As a matter of fact, 11.4% of the patients treated with Addyi reported dizziness (Placebo 2.2%), somnolence (Addyi 11.2%; Placebo 2.9%), nausea (Addyi 10.4%; Placebo 3.9%), and fatigue (Addyi 9.2%; Placebo 5.5%).
If you’re the kind of woman who likes to drink a bottle of wine before getting intimate, you might want to consider finding another way to get aroused. Addyi requires complete abstinence from alcohol while on the medicine.
Considering that a Gallup poll recently showed that 64 % of women drink on a regular basis, it is not far-fetched to assume that most women taking Addyi would be tempted to indulge in booze anyway.
But that wouldn’t be so smart: Taking alcohol while on the medication is no laughing matter and results in a drop of blood pressure, causing women to faint.
Things are so serious that the FDA. has ordered Sprout Pharmaceuticals to conduct three additional studies on the interaction of Addyi with alcohol. The agency also requires both doctors and pharmacists to go through an online certification process to be allowed to prescribe or dispense Addyi.
Addyi is certainly not a panacea, and it’s not for everyone. For many women who have tried everything and whose lack of desire is causing distress, it may however be a solution, but one that may do more harm than expected.
Many are quick to point out that the impending purchase of Sprout Pharmaceuticals by Valeant for $1 billion in cash means that the focus in is more in generating a quick return on investment than changing the lives of women, no matter how “passionate about women’s sexual health” the drug developer claims to be.
For the women who were waiting to have their own “female Viagra,” the complexity, mixed results, and risks associated with Addyi are disappointing.
And judging by the fact that taking the drug involves some major lifestyle changes, scientists are skeptical that it can help a significant number of women.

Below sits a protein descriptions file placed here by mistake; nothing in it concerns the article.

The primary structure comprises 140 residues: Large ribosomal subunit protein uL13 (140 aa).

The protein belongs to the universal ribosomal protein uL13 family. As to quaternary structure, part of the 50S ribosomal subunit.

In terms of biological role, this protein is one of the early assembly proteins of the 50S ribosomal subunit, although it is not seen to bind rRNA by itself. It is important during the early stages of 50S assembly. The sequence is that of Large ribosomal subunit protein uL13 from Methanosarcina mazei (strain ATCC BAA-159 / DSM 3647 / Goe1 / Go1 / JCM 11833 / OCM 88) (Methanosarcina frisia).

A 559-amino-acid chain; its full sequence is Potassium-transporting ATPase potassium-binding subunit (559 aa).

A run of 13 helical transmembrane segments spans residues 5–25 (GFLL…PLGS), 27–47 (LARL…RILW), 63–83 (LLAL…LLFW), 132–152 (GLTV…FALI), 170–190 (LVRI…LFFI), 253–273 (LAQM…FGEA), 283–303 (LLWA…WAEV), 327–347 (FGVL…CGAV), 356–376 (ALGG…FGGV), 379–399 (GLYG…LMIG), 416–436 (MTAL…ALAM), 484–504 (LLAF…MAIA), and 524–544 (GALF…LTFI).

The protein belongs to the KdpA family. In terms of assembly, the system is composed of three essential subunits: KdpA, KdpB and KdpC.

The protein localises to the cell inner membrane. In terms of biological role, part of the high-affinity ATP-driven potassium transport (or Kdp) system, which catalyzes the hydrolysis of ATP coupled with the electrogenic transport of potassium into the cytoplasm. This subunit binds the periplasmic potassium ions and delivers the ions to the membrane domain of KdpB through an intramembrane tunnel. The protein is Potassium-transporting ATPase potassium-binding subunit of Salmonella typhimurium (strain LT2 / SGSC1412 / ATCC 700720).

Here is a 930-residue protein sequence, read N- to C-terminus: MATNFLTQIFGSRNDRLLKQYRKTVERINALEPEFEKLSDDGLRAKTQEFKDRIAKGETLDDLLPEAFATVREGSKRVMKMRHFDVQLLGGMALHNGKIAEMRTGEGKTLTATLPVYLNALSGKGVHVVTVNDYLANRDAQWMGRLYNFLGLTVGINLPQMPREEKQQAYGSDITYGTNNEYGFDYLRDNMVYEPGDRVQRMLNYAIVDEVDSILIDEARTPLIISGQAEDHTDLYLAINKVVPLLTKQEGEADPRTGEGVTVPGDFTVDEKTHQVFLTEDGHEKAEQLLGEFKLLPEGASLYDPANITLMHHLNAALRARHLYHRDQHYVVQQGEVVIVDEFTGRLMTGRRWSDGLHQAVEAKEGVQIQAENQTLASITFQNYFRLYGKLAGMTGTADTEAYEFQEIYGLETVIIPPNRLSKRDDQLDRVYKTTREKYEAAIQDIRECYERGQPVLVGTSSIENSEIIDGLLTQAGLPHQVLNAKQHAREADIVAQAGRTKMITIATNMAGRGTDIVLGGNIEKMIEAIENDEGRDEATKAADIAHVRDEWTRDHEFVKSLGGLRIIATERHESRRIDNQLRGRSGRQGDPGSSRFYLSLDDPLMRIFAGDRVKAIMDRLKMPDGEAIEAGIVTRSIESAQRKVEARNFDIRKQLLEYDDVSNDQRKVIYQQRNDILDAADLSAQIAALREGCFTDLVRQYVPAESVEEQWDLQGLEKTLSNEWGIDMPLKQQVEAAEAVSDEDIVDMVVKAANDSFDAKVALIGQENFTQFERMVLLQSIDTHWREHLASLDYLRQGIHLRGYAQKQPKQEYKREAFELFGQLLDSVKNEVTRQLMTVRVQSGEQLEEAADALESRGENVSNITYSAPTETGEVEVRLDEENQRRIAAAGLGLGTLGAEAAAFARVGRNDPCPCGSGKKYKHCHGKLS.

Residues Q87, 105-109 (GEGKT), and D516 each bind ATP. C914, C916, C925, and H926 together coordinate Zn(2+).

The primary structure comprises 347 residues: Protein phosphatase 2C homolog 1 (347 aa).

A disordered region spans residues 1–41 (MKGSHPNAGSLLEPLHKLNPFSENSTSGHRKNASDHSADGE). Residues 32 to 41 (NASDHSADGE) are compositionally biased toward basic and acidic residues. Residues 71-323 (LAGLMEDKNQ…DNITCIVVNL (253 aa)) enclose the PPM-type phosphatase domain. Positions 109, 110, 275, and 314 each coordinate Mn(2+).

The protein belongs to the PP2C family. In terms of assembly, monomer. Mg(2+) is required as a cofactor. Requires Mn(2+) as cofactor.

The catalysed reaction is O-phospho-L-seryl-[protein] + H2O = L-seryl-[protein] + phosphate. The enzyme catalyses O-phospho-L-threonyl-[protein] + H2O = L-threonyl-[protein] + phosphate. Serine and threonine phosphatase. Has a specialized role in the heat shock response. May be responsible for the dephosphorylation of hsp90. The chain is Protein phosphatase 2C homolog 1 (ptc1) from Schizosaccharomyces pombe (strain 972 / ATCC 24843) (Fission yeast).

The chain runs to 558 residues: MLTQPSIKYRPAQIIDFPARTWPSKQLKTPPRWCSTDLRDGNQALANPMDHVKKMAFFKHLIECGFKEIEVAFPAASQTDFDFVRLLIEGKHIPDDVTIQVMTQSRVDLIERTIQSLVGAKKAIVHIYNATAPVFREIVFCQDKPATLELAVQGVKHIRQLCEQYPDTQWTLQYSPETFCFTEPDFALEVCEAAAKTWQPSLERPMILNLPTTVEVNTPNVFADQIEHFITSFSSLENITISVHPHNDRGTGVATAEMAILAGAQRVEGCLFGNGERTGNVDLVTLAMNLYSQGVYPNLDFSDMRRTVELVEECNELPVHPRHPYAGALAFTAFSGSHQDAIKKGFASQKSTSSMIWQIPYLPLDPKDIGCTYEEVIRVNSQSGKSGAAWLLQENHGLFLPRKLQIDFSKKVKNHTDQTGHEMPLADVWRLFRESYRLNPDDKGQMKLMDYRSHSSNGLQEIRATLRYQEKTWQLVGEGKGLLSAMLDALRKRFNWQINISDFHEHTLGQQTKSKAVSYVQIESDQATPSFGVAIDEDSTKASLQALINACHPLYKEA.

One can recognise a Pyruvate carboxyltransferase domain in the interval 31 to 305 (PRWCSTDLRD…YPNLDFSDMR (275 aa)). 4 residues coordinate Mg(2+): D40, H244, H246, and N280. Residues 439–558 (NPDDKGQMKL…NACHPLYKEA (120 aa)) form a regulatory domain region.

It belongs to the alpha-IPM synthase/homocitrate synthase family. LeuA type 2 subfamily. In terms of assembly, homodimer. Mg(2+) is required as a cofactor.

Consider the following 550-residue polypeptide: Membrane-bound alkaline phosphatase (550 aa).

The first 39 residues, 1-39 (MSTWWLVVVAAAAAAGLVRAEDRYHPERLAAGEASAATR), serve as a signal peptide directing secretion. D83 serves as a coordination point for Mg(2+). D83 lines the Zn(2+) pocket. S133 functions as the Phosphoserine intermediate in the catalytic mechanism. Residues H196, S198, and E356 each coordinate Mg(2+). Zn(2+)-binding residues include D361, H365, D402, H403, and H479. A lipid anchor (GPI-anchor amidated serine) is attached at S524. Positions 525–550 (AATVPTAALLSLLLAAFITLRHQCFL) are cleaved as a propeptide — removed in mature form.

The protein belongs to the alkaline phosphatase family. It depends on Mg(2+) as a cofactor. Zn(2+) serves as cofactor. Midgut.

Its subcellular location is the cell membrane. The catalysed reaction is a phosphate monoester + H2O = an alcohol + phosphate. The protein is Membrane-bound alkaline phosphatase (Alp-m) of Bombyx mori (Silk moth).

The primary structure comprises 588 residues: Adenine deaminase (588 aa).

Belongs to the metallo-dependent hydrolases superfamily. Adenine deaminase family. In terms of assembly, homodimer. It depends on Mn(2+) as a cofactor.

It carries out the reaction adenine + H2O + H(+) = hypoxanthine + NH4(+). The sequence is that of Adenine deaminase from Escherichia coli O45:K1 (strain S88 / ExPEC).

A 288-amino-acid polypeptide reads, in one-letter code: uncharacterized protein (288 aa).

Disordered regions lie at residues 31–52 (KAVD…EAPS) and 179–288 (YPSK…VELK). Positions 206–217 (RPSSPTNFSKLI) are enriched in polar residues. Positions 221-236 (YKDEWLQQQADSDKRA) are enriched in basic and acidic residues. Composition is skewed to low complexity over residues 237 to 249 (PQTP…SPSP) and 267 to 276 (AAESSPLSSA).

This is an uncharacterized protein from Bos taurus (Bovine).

What’s next for female orgasm?
Addyi may not be the cure-all for every women. However, its merits are highlighting the complexity of women’s desire, and hopefully will incentivize the research community to attempt to augment arousal.
One of its limits is that the female arousal is more than a chemical process. Studies have proven that a combination of seemingly trivial factors are at play. Environmental triggers, diet, depression, stress, fatigue, and hormone imbalance are some common elements that may negatively impact a woman’s sexual drive. Overthinking the problem may also worsen it, and communicating about it can trigger positive results. We’ve only uncovered a fraction of the brain’s pleasure pathways and how to properly stimulate them.
While pushing pills on patients has never been an appropriate first line of treatment, the most exciting part of the future is the tools that shift the focus on the fun, adventurous, and experimental aspects of sex.
The next generation of sex toys, sexbots, and even remotely-controlled spinal cords simulators will enable women to masturbate freely, rediscover their body, and perhaps find ways to intensify their pleasure.
Combined with libido enhancing pills, these technologies may push the limits of orgasm even further, allowing women to experience longer, more intense sensations.
In short, there have never been so many options for Eve to live a sexually satisfying life, and the future seems to hold even more surprises.
What has your experience been with medicinal libido boosters? Do you believe that Addyi, for all its flaws, is worth a try?
Image source: Butz.2013